So, how did that exactly save us anything?  Maybe it makes the buyer of the electric vehicle feel more environmentally conscious until we consider where and how the power was generated to recharge that electric vehicle.

I should point out here, though, that the tires, the plastic parts and the moving parts are all derived from or utilize fossil fuels.  For example, nearly all lubrication is almost always fossil fuel derived.

Alternative energy sources

As more and more electric vehicles are deployed onto the nation’s roads, the power grids will have to be enhanced to support the power generation needed to recharge these cars.  That means, ultimately, more fossil fuels being burned to create that energy to send it down the line to recharge your car to let you go to work.

We need to rethink this entire process.  We need to find a way to get clean power generation from nature. Unfortunately, energies derived from solar, wind or water are temperamental and, at times, impractical.  That is, we can’t rely on solar, wind and water derived energy to support the numbers of people who want to buy into electric vehicles let alone power the entirety of people living in the US.  So, the grid suppliers have to dip into fossil fuel derived energy generation to provide electricity across the board.  As more and more of these vehicles hit the road, the grid may eventually become overtaxed by the cars and we may, once again, end up in rolling blackouts.

So, we need more stable forms of energy that are renewable for a lot longer than fossil fuels.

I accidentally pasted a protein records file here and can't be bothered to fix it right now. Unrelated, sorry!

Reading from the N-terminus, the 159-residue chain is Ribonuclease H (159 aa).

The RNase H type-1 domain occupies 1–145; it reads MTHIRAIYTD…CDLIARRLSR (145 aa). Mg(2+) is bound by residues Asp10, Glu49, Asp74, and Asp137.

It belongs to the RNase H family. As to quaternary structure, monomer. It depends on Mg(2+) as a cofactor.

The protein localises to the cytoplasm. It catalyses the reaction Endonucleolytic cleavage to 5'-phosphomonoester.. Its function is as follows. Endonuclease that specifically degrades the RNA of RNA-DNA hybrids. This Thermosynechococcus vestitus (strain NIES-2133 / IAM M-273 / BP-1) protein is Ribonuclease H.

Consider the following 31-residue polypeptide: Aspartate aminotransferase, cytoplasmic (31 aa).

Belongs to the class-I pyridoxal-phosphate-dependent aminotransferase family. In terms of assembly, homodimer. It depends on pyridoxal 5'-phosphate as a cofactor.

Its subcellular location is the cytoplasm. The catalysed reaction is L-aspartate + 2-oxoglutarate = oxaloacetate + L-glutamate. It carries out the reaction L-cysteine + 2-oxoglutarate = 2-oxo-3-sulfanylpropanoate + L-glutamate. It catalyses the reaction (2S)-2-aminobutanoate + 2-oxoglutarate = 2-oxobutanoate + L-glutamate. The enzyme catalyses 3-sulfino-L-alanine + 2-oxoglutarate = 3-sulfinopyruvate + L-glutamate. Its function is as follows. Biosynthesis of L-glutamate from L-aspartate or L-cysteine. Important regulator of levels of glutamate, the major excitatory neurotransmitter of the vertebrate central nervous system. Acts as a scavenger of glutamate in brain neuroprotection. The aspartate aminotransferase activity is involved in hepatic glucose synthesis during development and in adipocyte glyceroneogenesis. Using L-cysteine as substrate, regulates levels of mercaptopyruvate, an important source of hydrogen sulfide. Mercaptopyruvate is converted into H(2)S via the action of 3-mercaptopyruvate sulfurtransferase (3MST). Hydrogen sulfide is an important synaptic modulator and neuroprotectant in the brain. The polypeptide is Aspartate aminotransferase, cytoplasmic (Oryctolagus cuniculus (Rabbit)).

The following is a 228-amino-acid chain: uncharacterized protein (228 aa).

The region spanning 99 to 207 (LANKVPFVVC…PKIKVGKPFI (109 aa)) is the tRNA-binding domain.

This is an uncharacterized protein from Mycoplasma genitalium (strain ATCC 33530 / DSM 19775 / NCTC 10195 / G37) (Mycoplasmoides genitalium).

Running out

It has already been predicted that we are on the downward slope of fossil fuel supplies on earth (i.e., peak fossil fuel supplies).  Those rich abundant supplies that were once everywhere are slowly drying up.  If we, as a society, don’t find more clean renewable power generation, our information age may come to a halt leaving us squarely back at a time without electric power or natural gas.  A time when there were no cell phones, no cars and no grocery stores.

If you think about the things that are all around you every day that derive their existence from fossil fuels, you begin to understand the scope of a society where fossil fuels have run out.  That means, no new plastic, no gasoline, no fossil fuel generated power, no oil for motors, no computers, no iPods and no cell phones.  In fact, there won’t be much of our present society left if the earth runs out of fossil fuels.  This also includes lack of medicine and all that that implies, but let’s stay focused on energy sources.

Clean burning, natural, renewable energy sources

Are there any?  Sure, if you count water, wind and solar.  But, as I said, these are temperamental.  What other power generation tools do we have?  Well, there’s also atomic energy that heats water to steam and turns turbines. Unfortunately, the safeguards necessary to prevent another Chernobyl are too prone to human error.  Atomic energy generation is just too risky. So, are there any others? Yes.

Thermal energy

Not just any thermal energy, the earth is home to lots of geothermal energy.  The difficulty with geothermal energy is getting to it and, secondarily, preventing the creation of accidental volcanoes and eruptions.  So, where could we utilize geothermal energy and maximize the energy generation?  In the ocean, of course.  There’s plenty of water to steam and turn turbines.  There are plenty of open geothermal pockets under the ocean that lead into the water.  So, we should be able to figure out a way to take advantage of these open pockets to turn ocean water to steam and generate electric power.  The trouble, of course, is getting the power from the ocean floor back to a distribution grid to send the power out.